That is threatning behaviour and I would have called the police.
    They aren't interested, despite reporting it several times. 
    :o
  • FaceHead
    FaceHead Posts: 737 Forumite
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    edited 17 December 2020 at 5:00PM
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    The police aren't interested for the same reason the bus driver isn't. Regardless of who has the 'most right' to be on the bus or set a bull mastiff on someone it's easier for the bus driver and police to side with the chavs. Essentially you need to be more of a pain in the --- and less of a pushover. These people just want an easy life - or as they see it, can ignore you and get on with something more pressing. 

    Have you escalated your complaint to the bus company when it was met with an unsatisfactory response? Have you demanded a refund for your fare when put off the bus without justification? You can escalate such a complaint to Transport Focus/London Travel watch depending on where you are. Have you continued to report the dangerous dog and threatening woman to the police and council? Have you complained to the police about their lack of action, as you consider your safety in danger due to being threaten with actual bodily harm by a neighbor?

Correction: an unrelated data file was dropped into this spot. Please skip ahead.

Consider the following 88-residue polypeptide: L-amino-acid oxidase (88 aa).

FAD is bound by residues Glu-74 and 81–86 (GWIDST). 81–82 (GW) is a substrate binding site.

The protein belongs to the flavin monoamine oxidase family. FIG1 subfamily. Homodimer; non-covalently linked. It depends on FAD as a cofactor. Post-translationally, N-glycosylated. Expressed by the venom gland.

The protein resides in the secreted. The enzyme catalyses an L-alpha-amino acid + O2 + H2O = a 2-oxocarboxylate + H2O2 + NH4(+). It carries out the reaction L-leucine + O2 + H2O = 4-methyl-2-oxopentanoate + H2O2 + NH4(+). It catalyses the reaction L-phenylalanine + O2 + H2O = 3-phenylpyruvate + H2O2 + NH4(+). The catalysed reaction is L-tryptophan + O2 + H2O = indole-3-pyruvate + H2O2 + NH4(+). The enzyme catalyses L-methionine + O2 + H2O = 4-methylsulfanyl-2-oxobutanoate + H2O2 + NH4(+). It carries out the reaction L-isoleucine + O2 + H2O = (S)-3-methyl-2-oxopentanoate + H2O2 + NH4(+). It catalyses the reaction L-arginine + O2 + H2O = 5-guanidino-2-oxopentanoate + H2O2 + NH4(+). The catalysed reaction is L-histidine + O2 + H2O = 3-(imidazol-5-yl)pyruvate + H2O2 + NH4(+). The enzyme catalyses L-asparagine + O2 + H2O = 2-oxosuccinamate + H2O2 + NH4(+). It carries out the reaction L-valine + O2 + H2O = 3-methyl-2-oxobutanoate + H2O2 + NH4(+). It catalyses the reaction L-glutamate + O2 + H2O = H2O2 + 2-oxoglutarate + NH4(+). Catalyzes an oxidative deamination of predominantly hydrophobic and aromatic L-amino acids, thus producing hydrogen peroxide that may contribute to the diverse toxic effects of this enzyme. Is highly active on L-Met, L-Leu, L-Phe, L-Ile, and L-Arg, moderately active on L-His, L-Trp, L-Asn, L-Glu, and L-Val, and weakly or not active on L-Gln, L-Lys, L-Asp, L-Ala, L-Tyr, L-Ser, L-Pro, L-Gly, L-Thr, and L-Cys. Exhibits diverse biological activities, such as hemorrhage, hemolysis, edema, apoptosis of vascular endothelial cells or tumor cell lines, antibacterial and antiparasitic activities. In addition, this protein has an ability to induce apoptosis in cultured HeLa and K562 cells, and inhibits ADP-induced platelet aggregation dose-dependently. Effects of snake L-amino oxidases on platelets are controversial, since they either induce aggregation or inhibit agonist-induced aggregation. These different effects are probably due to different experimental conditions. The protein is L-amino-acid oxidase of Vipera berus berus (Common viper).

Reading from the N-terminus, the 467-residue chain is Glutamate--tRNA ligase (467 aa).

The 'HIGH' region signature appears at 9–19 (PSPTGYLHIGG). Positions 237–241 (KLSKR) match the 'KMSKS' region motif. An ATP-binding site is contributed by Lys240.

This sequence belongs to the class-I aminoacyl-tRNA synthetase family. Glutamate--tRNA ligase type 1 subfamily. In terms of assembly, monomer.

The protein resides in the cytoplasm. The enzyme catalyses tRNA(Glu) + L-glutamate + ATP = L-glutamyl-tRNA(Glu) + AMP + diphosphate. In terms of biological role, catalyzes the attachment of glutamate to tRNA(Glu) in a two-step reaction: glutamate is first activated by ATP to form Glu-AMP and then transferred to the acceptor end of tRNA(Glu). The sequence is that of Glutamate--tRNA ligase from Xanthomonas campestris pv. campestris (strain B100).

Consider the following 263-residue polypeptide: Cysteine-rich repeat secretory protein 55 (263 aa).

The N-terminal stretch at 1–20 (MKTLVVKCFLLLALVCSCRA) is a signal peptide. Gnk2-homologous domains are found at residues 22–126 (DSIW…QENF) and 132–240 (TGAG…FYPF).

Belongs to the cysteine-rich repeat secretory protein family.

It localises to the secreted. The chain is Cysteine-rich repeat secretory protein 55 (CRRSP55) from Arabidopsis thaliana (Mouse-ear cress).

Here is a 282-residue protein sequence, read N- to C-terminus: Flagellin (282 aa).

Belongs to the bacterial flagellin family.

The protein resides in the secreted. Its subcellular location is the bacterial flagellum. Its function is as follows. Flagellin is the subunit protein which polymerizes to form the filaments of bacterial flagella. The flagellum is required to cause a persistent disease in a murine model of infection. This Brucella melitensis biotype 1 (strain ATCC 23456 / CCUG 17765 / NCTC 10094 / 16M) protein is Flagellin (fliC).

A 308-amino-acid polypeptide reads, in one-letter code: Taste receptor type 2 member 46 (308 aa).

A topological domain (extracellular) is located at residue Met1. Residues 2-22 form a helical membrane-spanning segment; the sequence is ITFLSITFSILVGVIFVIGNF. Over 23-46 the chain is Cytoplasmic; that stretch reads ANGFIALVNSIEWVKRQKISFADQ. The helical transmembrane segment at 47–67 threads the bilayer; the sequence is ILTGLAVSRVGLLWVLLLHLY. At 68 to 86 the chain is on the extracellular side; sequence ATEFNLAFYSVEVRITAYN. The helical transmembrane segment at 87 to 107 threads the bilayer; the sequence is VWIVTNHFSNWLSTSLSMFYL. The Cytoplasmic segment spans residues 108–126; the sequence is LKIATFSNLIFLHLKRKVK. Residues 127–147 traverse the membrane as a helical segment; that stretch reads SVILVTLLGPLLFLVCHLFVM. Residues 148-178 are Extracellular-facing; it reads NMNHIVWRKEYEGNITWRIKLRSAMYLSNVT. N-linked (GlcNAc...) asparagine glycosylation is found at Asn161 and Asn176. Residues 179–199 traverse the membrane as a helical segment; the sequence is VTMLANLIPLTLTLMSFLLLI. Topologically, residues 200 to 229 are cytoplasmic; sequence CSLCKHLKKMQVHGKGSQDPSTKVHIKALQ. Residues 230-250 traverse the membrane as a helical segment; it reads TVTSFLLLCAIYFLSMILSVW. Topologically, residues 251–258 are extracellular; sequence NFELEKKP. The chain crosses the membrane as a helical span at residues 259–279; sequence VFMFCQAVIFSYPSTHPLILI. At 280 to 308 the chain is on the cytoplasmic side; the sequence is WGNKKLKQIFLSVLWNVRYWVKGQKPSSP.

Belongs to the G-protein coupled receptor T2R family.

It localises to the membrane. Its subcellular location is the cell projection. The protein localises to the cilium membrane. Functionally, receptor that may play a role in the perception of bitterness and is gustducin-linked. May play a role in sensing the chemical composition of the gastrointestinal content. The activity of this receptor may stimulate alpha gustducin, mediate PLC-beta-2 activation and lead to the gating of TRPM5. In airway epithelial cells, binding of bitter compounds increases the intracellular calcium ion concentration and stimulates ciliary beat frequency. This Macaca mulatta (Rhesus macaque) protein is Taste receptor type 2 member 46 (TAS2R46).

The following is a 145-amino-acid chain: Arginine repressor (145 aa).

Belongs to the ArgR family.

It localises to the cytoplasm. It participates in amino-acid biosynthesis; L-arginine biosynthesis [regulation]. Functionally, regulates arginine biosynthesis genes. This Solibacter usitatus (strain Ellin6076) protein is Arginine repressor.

If you want to turn the other cheek you can do that, and that's when the police and bus driver are hoping you'll do, as that is easier for them. If you don't want to, you don't have to. 
  • deadendwaterfall
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    FaceHead said:
    The police aren't interested for the same reason the bus driver isn't. Regardless of who has the 'most right' to be on the bus or set a bull mastiff on someone it's easier for the bus driver and police to side with the chavs. Essentially you need to be more of a pain in the --- and less of a pushover. These people just want an easy life - or as they see it, can ignore you and get on with something more pressing. 

    Have you escalated your complaint to the bus company when it was met with an unsatisfactory response? Have you demanded a refund for your fare when put off the bus without justification? You can escalate such a complaint to Transport Focus/London Travel watch depending on where you are. Have you continued to report the dangerous dog and threatening woman to the police and council? Have you complained to the police about their lack of action, as you consider your safety in danger due to being threaten with actual bodily harm by a neighbor?

    If you want to turn the other cheek you can do that, and that's when the police and bus driver are hoping you'll do, as that is easier for them. If you don't want to, you don't have to. 
    I tried complaining but they sided with the driver. 
    :o
  • yorkie2
    yorkie2 Posts: 1,595 Forumite
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    This is in Scunthorpe, right?